Baby Boomers: A New Way to Grow Old
Experts explain why baby boomers aren't likely to rest on their laurels when they retire.
Baby Boomer Skills continued...
"The boomers will not accept the old notions of later life and
retirement," he writes. "They will refuse to remove themselves, go
away, or put up with being taken 'out of use or circulation.'"
Freedman also helped found Experience Corps, which recruits older people to
tutor and serve as mentors to inner-city school children. Experience Corps
operates in 14 cities and has more than 1,800 volunteers who spend at least 15
hours a week helping children.
This obviously is a great benefit to the children, an example of what
Freedman calls the "potential windfall" to American society that baby
boomers can provide.
Volunteerism and Health
But the volunteer experience also has improved the physical and mental
health of the Experience Corps volunteers, according to Linda Fried, MD,
director of the Center on Aging and Health at Johns Hopkins University.
Fried studied 128 Experience Corps volunteers, ages 60-86, who helped
students at six Baltimore public schools improve their reading skills. The
volunteers were compared to a group of similar people who were not doing the
Experience Corps volunteer work.
Fried found that 44% of the volunteers, predominately black women, reported
feeling stronger, compared with 18% of the comparison group. Among volunteers,
there was a 13% increase in those who reported their strength as very good to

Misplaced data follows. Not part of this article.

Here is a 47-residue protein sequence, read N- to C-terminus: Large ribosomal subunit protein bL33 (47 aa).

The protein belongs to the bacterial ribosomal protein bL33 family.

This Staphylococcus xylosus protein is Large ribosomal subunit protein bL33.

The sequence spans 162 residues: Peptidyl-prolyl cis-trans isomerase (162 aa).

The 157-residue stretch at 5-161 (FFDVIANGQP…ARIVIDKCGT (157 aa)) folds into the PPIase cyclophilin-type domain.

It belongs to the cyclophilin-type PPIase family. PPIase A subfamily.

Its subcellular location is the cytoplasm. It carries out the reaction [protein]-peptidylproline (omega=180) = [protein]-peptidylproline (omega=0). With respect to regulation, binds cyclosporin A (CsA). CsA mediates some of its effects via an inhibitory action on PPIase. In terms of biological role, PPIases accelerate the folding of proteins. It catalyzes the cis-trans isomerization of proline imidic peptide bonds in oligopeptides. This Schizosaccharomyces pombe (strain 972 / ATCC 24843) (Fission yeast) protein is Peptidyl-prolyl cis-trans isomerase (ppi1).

excellent, compared to a 30% decline among the comparison group.
The use of a cane decreased by 50% among volunteers, compared with 20% among
those in the comparison group.
Television viewing declined by 4% among the volunteers, but increased by 18%
among those in the comparison group.
"A lot of older adults spend four to five hours a day watching TV,"
Fried tells WebMD. "Some activities stimulate brain activity; television
watching doesn't and may have negative effects. People in the [comparison]
group were increasing their TV watching."
The benefits of volunteering extended into the social realm as well.
Volunteers reported an increase in the number of people they could turn to for
help, while those in the comparison group reported a decline.
And 98% of volunteers said they were satisfied with their volunteering
experience; 80% of them returned the following year. Children also benefited
with higher test scores and better behavior in school.